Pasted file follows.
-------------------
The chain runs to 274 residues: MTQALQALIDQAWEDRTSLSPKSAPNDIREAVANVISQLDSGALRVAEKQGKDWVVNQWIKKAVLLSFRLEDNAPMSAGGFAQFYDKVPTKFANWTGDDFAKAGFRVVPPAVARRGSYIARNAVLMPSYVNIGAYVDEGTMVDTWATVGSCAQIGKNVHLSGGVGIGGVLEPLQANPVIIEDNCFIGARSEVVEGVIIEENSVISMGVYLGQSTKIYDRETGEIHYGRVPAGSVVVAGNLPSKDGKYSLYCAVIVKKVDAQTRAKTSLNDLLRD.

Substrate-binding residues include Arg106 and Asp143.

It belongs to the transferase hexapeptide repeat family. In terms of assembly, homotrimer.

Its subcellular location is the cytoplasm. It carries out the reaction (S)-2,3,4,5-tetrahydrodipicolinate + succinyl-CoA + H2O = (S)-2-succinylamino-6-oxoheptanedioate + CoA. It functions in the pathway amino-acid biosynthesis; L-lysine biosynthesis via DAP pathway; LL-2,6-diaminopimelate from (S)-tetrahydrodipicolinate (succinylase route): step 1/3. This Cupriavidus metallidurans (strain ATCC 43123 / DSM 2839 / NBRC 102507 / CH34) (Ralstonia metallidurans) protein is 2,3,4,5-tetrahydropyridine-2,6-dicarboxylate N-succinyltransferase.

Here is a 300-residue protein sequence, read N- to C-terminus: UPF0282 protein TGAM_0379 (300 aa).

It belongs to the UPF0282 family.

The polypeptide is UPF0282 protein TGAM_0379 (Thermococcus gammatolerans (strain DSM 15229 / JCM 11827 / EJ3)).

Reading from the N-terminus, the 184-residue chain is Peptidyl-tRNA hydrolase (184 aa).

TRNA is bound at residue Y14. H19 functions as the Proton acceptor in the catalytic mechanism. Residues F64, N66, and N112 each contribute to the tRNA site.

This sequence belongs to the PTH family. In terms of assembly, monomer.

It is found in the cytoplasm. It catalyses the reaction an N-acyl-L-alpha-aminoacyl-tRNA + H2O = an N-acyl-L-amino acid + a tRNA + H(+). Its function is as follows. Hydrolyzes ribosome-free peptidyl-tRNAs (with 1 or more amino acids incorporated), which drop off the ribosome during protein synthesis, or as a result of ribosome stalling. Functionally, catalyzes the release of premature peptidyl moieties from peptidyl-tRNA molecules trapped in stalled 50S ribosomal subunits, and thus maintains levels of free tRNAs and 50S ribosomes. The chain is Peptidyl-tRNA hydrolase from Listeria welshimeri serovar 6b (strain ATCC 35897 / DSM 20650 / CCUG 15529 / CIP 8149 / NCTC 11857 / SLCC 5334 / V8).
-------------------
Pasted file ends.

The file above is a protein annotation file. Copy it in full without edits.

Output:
The chain runs to 274 residues: MTQALQALIDQAWEDRTSLSPKSAPNDIREAVANVISQLDSGALRVAEKQGKDWVVNQWIKKAVLLSFRLEDNAPMSAGGFAQFYDKVPTKFANWTGDDFAKAGFRVVPPAVARRGSYIARNAVLMPSYVNIGAYVDEGTMVDTWATVGSCAQIGKNVHLSGGVGIGGVLEPLQANPVIIEDNCFIGARSEVVEGVIIEENSVISMGVYLGQSTKIYDRETGEIHYGRVPAGSVVVAGNLPSKDGKYSLYCAVIVKKVDAQTRAKTSLNDLLRD.

Substrate-binding residues include Arg106 and Asp143.

It belongs to the transferase hexapeptide repeat family. In terms of assembly, homotrimer.

Its subcellular location is the cytoplasm. It carries out the reaction (S)-2,3,4,5-tetrahydrodipicolinate + succinyl-CoA + H2O = (S)-2-succinylamino-6-oxoheptanedioate + CoA. It functions in the pathway amino-acid biosynthesis; L-lysine biosynthesis via DAP pathway; LL-2,6-diaminopimelate from (S)-tetrahydrodipicolinate (succinylase route): step 1/3. This Cupriavidus metallidurans (strain ATCC 43123 / DSM 2839 / NBRC 102507 / CH34) (Ralstonia metallidurans) protein is 2,3,4,5-tetrahydropyridine-2,6-dicarboxylate N-succinyltransferase.

Here is a 300-residue protein sequence, read N- to C-terminus: UPF0282 protein TGAM_0379 (300 aa).

It belongs to the UPF0282 family.

The polypeptide is UPF0282 protein TGAM_0379 (Thermococcus gammatolerans (strain DSM 15229 / JCM 11827 / EJ3)).

Reading from the N-terminus, the 184-residue chain is Peptidyl-tRNA hydrolase (184 aa).

TRNA is bound at residue Y14. H19 functions as the Proton acceptor in the catalytic mechanism. Residues F64, N66, and N112 each contribute to the tRNA site.

This sequence belongs to the PTH family. In terms of assembly, monomer.

It is found in the cytoplasm. It catalyses the reaction an N-acyl-L-alpha-aminoacyl-tRNA + H2O = an N-acyl-L-amino acid + a tRNA + H(+). Its function is as follows. Hydrolyzes ribosome-free peptidyl-tRNAs (with 1 or more amino acids incorporated), which drop off the ribosome during protein synthesis, or as a result of ribosome stalling. Functionally, catalyzes the release of premature peptidyl moieties from peptidyl-tRNA molecules trapped in stalled 50S ribosomal subunits, and thus maintains levels of free tRNAs and 50S ribosomes. The chain is Peptidyl-tRNA hydrolase from Listeria welshimeri serovar 6b (strain ATCC 35897 / DSM 20650 / CCUG 15529 / CIP 8149 / NCTC 11857 / SLCC 5334 / V8).